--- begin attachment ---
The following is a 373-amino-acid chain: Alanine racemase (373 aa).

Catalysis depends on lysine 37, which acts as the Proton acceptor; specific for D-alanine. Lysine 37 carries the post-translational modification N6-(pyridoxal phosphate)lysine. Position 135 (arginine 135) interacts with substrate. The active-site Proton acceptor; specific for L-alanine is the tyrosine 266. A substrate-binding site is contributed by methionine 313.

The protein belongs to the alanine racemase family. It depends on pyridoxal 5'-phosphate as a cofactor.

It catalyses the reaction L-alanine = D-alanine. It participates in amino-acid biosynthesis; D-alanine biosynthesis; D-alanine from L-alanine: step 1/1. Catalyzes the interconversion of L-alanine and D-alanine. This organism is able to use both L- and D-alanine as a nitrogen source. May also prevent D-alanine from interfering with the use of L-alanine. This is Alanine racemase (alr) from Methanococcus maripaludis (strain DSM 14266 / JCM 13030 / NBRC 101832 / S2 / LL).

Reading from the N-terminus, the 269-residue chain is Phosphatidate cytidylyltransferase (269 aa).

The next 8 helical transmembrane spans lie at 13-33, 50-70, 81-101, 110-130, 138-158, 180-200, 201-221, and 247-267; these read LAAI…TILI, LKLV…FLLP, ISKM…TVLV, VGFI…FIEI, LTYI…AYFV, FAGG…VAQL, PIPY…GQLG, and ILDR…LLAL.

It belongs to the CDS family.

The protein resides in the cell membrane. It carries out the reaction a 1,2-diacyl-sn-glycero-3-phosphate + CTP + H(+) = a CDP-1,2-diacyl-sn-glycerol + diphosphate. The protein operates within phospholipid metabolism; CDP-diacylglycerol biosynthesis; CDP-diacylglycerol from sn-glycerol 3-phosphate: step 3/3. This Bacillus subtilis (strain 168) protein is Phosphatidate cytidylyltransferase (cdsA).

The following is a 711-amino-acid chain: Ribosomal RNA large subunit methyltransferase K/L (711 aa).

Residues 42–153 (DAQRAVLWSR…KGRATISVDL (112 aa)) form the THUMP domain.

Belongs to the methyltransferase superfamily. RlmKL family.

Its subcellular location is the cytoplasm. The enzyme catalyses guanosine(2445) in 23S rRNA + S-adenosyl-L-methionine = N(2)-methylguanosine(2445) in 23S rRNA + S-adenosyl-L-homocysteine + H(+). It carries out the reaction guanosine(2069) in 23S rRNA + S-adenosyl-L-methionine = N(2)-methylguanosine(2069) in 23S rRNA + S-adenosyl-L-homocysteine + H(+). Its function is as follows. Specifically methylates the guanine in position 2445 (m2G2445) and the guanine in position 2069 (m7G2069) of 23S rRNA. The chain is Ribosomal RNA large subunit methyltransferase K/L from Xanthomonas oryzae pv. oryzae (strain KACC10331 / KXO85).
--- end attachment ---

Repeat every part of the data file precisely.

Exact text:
The following is a 373-amino-acid chain: Alanine racemase (373 aa).

Catalysis depends on lysine 37, which acts as the Proton acceptor; specific for D-alanine. Lysine 37 carries the post-translational modification N6-(pyridoxal phosphate)lysine. Position 135 (arginine 135) interacts with substrate. The active-site Proton acceptor; specific for L-alanine is the tyrosine 266. A substrate-binding site is contributed by methionine 313.

The protein belongs to the alanine racemase family. It depends on pyridoxal 5'-phosphate as a cofactor.

It catalyses the reaction L-alanine = D-alanine. It participates in amino-acid biosynthesis; D-alanine biosynthesis; D-alanine from L-alanine: step 1/1. Catalyzes the interconversion of L-alanine and D-alanine. This organism is able to use both L- and D-alanine as a nitrogen source. May also prevent D-alanine from interfering with the use of L-alanine. This is Alanine racemase (alr) from Methanococcus maripaludis (strain DSM 14266 / JCM 13030 / NBRC 101832 / S2 / LL).

Reading from the N-terminus, the 269-residue chain is Phosphatidate cytidylyltransferase (269 aa).

The next 8 helical transmembrane spans lie at 13-33, 50-70, 81-101, 110-130, 138-158, 180-200, 201-221, and 247-267; these read LAAI…TILI, LKLV…FLLP, ISKM…TVLV, VGFI…FIEI, LTYI…AYFV, FAGG…VAQL, PIPY…GQLG, and ILDR…LLAL.

It belongs to the CDS family.

The protein resides in the cell membrane. It carries out the reaction a 1,2-diacyl-sn-glycero-3-phosphate + CTP + H(+) = a CDP-1,2-diacyl-sn-glycerol + diphosphate. The protein operates within phospholipid metabolism; CDP-diacylglycerol biosynthesis; CDP-diacylglycerol from sn-glycerol 3-phosphate: step 3/3. This Bacillus subtilis (strain 168) protein is Phosphatidate cytidylyltransferase (cdsA).

The following is a 711-amino-acid chain: Ribosomal RNA large subunit methyltransferase K/L (711 aa).

Residues 42–153 (DAQRAVLWSR…KGRATISVDL (112 aa)) form the THUMP domain.

Belongs to the methyltransferase superfamily. RlmKL family.

Its subcellular location is the cytoplasm. The enzyme catalyses guanosine(2445) in 23S rRNA + S-adenosyl-L-methionine = N(2)-methylguanosine(2445) in 23S rRNA + S-adenosyl-L-homocysteine + H(+). It carries out the reaction guanosine(2069) in 23S rRNA + S-adenosyl-L-methionine = N(2)-methylguanosine(2069) in 23S rRNA + S-adenosyl-L-homocysteine + H(+). Its function is as follows. Specifically methylates the guanine in position 2445 (m2G2445) and the guanine in position 2069 (m7G2069) of 23S rRNA. The chain is Ribosomal RNA large subunit methyltransferase K/L from Xanthomonas oryzae pv. oryzae (strain KACC10331 / KXO85).